Tragedy and Triumph
Without anyone sympathetically playing tiny violins for me, my life has had its challenges: my parents were involved in a very toxic relationship that my sister and I witnessed firsthand, my father was murdered, and because of this, my mother evaporated from our lives, and I’m a cancer survivor. There’s more, but I think for the sake of this blog post, we can stop there. Let’s face it, we’ve all been there. There are events in our lives that mold us and define our very beings. As a writer, how do we use our life experiences like these to craft a story that people will care about? The truth is, for many of us, the story or scenes are already written. Sure, the character names are changed to protect the identities of friends and loved ones, but if you are going to write something with meaning, start with life’s experiences: Tragedy or Triumph. I do recognize that some stories are hard to rehash because of our personal scars, but the life lessons are incredibly valuable. You decide the level of personal information you are willing to bestow, and for the sake of the story, you can embellish the details. Just use those experiences to drive the machine.
In AGITA, Samson is a boy whose father died from cancer. His life is turned upside down, while waiting for his mother to accept and recover from such a tragedy. He says how, like a dinner plate, he was passed around to different family’s houses. There’s frustration in his voice, even though he’s healing, but states, “Didn’t she know I lost someone too.” He felt as if he “lost both parents.” When my father was murdered, my mother quite literally disappeared from our lives. She’d sleep for days on end leaving my sisters and me to fend for ourselves. I thank God we had each other. And, during these times of stupor, when she woke up long enough to nourish herself, there was a wrath about her that sent shivers down our spines. Since AGITA is a book for upper elementary kids and older, I left out the grueling details, but crafted that experience as one that others can understand. Trust me, I’ve been teaching for nearly 25 years. There are others that need to know they are not alone in their journeys. I used this experience to drive the train. In Feasters: An Apocalyptic Tale, I crafted a gut-wrenching scene where Kieran and Emily find Carissa’s younger brother. Case is a long turned Feaster (a zombie) and contained in a cage. Emily knows that she has to kill him, but she cannot get herself to do it. For some reason, she and Kieran can’t bring themselves to do the right thing. My feelings and emotions for this scene were brought forward when my mother passed away. As she lay in the hospital with advanced cancer, my sisters and I had to decide when she had enough. We made the emotionally brutal decision to put her in hospice. The raw emotion of making that decision and watching my mother slip away into finality was the force behind the Case scene. Using tragedy is a great way to build a story and connect ideas. Getting readers to care about your characters and their story leads to a more cohesive story.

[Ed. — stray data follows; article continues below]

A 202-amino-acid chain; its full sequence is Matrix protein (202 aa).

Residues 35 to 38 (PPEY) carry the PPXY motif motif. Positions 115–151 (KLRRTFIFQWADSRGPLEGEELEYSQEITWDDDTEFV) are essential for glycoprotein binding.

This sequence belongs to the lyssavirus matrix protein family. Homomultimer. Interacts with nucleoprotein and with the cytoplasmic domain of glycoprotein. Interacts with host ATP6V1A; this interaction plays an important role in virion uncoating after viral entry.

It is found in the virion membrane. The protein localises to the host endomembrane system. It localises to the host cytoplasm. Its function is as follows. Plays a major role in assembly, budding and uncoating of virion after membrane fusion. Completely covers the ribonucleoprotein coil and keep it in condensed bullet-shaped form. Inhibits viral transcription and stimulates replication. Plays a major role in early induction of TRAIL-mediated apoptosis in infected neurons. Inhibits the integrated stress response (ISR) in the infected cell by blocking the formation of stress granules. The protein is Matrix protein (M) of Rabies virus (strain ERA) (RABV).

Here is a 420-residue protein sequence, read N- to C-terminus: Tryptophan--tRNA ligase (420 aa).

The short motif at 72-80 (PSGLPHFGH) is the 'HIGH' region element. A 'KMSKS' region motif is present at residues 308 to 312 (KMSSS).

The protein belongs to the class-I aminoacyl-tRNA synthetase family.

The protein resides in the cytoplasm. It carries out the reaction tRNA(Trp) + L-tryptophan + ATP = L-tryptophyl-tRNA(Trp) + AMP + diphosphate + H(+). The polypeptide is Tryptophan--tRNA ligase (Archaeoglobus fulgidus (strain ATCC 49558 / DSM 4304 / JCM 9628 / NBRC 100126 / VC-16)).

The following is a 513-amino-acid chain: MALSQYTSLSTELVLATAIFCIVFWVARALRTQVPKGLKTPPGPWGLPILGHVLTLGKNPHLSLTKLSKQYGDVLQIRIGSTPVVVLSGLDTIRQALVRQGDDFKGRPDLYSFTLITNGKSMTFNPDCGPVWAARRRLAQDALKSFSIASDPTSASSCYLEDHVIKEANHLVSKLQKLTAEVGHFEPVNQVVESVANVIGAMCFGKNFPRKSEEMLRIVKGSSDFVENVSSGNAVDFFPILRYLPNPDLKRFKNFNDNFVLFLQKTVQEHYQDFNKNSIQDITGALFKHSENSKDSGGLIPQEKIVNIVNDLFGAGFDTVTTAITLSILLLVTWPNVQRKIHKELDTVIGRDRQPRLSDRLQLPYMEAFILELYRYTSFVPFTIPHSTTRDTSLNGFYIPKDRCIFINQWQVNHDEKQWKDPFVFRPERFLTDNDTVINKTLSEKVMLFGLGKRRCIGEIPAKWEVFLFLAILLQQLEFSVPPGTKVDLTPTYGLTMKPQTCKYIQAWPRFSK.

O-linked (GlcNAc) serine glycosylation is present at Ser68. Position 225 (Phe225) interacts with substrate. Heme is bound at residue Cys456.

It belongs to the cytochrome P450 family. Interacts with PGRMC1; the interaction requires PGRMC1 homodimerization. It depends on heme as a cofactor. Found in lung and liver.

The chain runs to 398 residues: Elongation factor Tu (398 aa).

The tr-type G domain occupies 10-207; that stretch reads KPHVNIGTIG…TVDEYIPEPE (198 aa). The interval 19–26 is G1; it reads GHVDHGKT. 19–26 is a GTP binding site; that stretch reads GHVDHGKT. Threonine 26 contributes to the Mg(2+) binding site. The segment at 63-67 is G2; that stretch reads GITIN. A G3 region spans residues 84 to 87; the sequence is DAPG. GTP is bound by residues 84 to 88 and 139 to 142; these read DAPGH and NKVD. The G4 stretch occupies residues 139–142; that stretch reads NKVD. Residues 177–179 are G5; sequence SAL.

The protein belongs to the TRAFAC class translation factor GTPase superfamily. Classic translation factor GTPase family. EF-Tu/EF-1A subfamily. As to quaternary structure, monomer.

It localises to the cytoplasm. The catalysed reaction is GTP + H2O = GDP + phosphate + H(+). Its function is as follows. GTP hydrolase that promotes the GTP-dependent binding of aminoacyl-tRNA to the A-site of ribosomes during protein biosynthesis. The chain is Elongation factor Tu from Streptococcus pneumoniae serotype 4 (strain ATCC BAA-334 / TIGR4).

We all have a story in us. Don’t think for a moment that you don’t have the talent to connect ideas and make readers want to read your book. Be real. Use what you know including experiences and emotions. If you were fully immersed in your own life experience, your readers will too.